Seriously Real Falafel
August 11, 2011 § 3 Comments
E: So, as the title should tell you, this falafel is seriously real! Now, I’m no authority on falafel authenticity, but this is by far the best I have had anywhere. The recipe is also pretty easy, so this should be a short post about a quick meal. For those of you that aren’t really familiar with falafel, it basically consists of fried chickpea patties with herbs, spices, and, at least in this case, some onion. They really aren’t that bad for you (the only unhealthy stuff comes from the oil you fry them in), though I wouldn’t call them an out-and-out health food. But what they are is certainly warm and comforting. So let us take you on a journey about how to create some seriously good falafel!
Interspersed with the recipe will be some instructions for a simple yogurt sauce (tzatziki) to tap into the Mediterranean flavors going on here. A note before we begin: you can make these with canned chickpeas, but you really don’t want to. They have too much liquid in them and are too soft, so you end up with patties that don’t hold together. Dried chickpeas, soaked in water for 8 to 24 hours are the secret for the texture of these. If you must use canned, consider adding an egg to the recipe to keep them together as patties.
Ingredients: (recipe from the still-defunct DeliciousWisdom)
1 C. dried chickpeas, soaked in 4 C. water for 8 to 24 hours and drained
1 sweet yellow onion, diced
2 cloves garlic, minced
1/2 C. fresh parsley, chopped
1 tsp cumin
1 tsp salt
For the yogurt sauce:
1 C. plain greek yogurt (whole, 2%, 0%, it’s all good)
1 cucumber, seeded and diced
1/4 C. fresh parsley, chopped
salt and black pepper to taste
(optional: 1/2 tsp garam masala powder)
So start by putting your chickpeas in a bowl with 4 cups water, and soaking them. Overnight is best, but we started these in the morning and they were just fine by dinner time.
Drain the chickpeas and add them to a large bowl. Chop up the onion, garlic and parsley and add them to the same bowl. Toss in the salt and spices as well.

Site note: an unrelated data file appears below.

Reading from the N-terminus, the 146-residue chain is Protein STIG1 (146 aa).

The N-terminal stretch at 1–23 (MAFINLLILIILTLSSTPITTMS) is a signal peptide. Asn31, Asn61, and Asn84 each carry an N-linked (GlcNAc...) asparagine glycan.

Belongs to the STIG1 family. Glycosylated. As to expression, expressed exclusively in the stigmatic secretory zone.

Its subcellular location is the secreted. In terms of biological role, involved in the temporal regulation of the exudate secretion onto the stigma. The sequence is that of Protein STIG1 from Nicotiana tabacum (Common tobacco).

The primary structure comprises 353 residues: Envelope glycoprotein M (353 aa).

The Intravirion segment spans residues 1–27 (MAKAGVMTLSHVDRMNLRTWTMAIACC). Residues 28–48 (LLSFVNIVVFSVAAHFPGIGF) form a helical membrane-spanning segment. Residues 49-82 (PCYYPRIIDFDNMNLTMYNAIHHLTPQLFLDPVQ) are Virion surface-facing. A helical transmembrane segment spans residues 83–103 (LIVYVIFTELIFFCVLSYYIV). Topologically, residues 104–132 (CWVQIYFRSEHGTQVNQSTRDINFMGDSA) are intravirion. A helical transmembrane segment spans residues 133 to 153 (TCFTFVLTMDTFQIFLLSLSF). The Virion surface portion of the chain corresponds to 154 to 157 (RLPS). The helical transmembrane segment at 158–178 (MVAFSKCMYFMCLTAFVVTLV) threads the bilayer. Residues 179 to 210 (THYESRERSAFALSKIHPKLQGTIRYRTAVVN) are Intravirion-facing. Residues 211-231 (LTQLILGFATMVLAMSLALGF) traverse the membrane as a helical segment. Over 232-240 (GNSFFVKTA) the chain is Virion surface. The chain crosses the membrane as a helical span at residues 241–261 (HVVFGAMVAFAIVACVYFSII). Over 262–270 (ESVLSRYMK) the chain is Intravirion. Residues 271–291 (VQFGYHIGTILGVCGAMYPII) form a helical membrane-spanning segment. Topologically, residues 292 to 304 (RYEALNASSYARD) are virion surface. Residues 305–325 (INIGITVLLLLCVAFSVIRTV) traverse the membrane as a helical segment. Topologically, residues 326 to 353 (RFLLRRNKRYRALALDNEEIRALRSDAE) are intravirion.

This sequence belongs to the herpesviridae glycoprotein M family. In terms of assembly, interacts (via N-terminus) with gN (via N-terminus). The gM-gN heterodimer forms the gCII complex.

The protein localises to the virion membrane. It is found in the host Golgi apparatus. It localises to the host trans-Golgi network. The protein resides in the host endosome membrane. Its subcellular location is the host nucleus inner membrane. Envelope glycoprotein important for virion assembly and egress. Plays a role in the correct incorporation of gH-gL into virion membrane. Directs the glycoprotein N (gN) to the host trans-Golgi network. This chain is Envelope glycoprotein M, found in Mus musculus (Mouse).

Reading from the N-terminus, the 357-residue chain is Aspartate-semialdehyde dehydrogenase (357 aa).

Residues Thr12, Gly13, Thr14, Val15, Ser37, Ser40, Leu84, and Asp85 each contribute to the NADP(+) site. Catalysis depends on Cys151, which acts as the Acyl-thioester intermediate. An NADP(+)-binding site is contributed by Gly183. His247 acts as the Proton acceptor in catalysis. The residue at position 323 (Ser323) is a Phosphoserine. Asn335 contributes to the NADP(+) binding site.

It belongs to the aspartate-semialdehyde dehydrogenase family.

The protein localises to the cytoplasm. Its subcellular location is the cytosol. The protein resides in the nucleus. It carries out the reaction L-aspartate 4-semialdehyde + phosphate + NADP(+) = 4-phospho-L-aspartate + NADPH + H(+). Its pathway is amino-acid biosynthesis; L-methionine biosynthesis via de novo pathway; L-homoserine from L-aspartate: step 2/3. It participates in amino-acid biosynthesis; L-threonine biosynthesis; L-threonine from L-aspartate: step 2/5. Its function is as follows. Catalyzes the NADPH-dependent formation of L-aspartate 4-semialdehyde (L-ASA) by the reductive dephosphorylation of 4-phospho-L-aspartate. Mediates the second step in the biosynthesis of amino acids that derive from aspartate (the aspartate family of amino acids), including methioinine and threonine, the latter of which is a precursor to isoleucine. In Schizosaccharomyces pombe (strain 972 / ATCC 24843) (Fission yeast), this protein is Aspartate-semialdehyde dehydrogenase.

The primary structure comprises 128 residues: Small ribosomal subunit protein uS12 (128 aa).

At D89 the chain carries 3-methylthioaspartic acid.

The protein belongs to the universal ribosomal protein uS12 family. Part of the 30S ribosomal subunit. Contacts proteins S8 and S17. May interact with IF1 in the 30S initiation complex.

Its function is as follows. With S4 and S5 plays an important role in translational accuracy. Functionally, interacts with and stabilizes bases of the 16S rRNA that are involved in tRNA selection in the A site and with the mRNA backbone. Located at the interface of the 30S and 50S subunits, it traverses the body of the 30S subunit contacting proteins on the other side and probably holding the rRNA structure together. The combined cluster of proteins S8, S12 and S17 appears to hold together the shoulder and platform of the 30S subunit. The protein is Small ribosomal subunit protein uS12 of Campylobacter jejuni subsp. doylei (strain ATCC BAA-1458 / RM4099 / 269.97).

Mix things together roughly, then get out an immersion blender. If you don’t have an immersion blender, use a food processor and work in batches if necessary. If you don’t have that, I have been successful using a blender, but I’ve sometimes had to add a little water to get things to move around. It is generally difficult and annoying, so use another tool if you have one. If you are using an immersion blender, it can be useful to do this in the sink in case it sprays.
Blend everything together until it is a greenish-yellow paste, and most of the chunks have been eliminated. A few don’t matter, but it should be mostly smooth. Heat up some olive oil in a non-stick skillet, and start adding balls of falafel. I use medium heat, and let them go for 2-3 minutes a side, or until brown. Cook on both sides until they are nice and crispy.
Take those out and set on a paper towel to let some of the oil drain off.
For the yogurt sauce, if you are lucky enough to have two of you, you can have one person work on it while the other is doing the falafel. Otherwise you can prepare it beforehand. This is super easy. Just empty the yogurt container into a mixing bowl. Peel and slice in half one cucumber. Use a spoon to scoop out the seeds, and then dice the flesh. Add in some chopped parsley, salt, pepper, and some other spices if the mood takes you. Mix it all together and place it in the fridge until you need it. It can keep for a few days, but I’d not make it earlier than the night before.
Serve the falafel patties on a bed of salad or in a wrap or pita, with the yogurt sauce and some other toppings. I suggest cheese, hot sauce, pesto, tomato, lettuce, onion, julienned carrots, cucumbers, hummus, tabbouleh, or even boursin cheese spread. (Those of you who went to a certain dining hall at a certain university may recognize where I got the idea for some of the more eccentric options, including the boursin.) Basically, go wild and try different things. I’d resist the common restaurant temptation of filling the wrap with lettuce, because there are so many tastier options than a big hunk of romaine, as much as I like lettuce in salads and elsewhere.